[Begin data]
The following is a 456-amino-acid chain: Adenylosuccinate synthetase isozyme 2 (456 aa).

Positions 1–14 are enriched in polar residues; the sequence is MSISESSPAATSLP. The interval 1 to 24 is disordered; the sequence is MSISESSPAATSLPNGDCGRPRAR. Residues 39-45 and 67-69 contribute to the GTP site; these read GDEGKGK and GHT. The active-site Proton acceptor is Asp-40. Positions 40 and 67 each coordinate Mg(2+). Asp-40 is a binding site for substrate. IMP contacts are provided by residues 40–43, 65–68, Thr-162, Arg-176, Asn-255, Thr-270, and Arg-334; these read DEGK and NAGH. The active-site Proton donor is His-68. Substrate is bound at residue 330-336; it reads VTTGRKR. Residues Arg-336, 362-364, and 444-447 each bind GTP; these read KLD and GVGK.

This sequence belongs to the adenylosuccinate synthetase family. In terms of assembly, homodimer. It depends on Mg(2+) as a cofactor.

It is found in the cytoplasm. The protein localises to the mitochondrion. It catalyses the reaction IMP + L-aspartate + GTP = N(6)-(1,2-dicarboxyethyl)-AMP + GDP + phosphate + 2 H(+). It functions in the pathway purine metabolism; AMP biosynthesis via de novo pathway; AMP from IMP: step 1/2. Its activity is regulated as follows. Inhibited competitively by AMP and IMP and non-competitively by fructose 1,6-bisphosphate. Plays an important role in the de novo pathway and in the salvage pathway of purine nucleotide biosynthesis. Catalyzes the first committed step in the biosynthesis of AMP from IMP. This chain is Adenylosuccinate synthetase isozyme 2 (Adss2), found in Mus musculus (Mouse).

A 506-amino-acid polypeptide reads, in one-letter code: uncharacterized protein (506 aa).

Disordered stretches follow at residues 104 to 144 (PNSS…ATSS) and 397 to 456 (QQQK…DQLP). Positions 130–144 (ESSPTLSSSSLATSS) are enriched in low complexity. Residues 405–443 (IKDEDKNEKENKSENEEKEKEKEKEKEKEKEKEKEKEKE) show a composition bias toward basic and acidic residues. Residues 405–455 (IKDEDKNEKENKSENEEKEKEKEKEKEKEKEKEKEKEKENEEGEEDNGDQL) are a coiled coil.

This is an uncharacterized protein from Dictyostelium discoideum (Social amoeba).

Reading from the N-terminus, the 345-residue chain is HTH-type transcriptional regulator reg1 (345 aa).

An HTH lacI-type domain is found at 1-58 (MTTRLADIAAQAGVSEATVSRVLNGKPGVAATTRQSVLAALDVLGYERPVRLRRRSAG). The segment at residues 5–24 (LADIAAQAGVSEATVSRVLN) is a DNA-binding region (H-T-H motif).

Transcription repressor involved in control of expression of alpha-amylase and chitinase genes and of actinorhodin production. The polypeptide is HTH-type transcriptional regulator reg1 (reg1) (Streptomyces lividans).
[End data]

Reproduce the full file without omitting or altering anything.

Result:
The following is a 456-amino-acid chain: Adenylosuccinate synthetase isozyme 2 (456 aa).

Positions 1–14 are enriched in polar residues; the sequence is MSISESSPAATSLP. The interval 1 to 24 is disordered; the sequence is MSISESSPAATSLPNGDCGRPRAR. Residues 39-45 and 67-69 contribute to the GTP site; these read GDEGKGK and GHT. The active-site Proton acceptor is Asp-40. Positions 40 and 67 each coordinate Mg(2+). Asp-40 is a binding site for substrate. IMP contacts are provided by residues 40–43, 65–68, Thr-162, Arg-176, Asn-255, Thr-270, and Arg-334; these read DEGK and NAGH. The active-site Proton donor is His-68. Substrate is bound at residue 330-336; it reads VTTGRKR. Residues Arg-336, 362-364, and 444-447 each bind GTP; these read KLD and GVGK.

This sequence belongs to the adenylosuccinate synthetase family. In terms of assembly, homodimer. It depends on Mg(2+) as a cofactor.

It is found in the cytoplasm. The protein localises to the mitochondrion. It catalyses the reaction IMP + L-aspartate + GTP = N(6)-(1,2-dicarboxyethyl)-AMP + GDP + phosphate + 2 H(+). It functions in the pathway purine metabolism; AMP biosynthesis via de novo pathway; AMP from IMP: step 1/2. Its activity is regulated as follows. Inhibited competitively by AMP and IMP and non-competitively by fructose 1,6-bisphosphate. Plays an important role in the de novo pathway and in the salvage pathway of purine nucleotide biosynthesis. Catalyzes the first committed step in the biosynthesis of AMP from IMP. This chain is Adenylosuccinate synthetase isozyme 2 (Adss2), found in Mus musculus (Mouse).

A 506-amino-acid polypeptide reads, in one-letter code: uncharacterized protein (506 aa).

Disordered stretches follow at residues 104 to 144 (PNSS…ATSS) and 397 to 456 (QQQK…DQLP). Positions 130–144 (ESSPTLSSSSLATSS) are enriched in low complexity. Residues 405–443 (IKDEDKNEKENKSENEEKEKEKEKEKEKEKEKEKEKEKE) show a composition bias toward basic and acidic residues. Residues 405–455 (IKDEDKNEKENKSENEEKEKEKEKEKEKEKEKEKEKEKENEEGEEDNGDQL) are a coiled coil.

This is an uncharacterized protein from Dictyostelium discoideum (Social amoeba).

Reading from the N-terminus, the 345-residue chain is HTH-type transcriptional regulator reg1 (345 aa).

An HTH lacI-type domain is found at 1-58 (MTTRLADIAAQAGVSEATVSRVLNGKPGVAATTRQSVLAALDVLGYERPVRLRRRSAG). The segment at residues 5–24 (LADIAAQAGVSEATVSRVLN) is a DNA-binding region (H-T-H motif).

Transcription repressor involved in control of expression of alpha-amylase and chitinase genes and of actinorhodin production. The polypeptide is HTH-type transcriptional regulator reg1 (reg1) (Streptomyces lividans).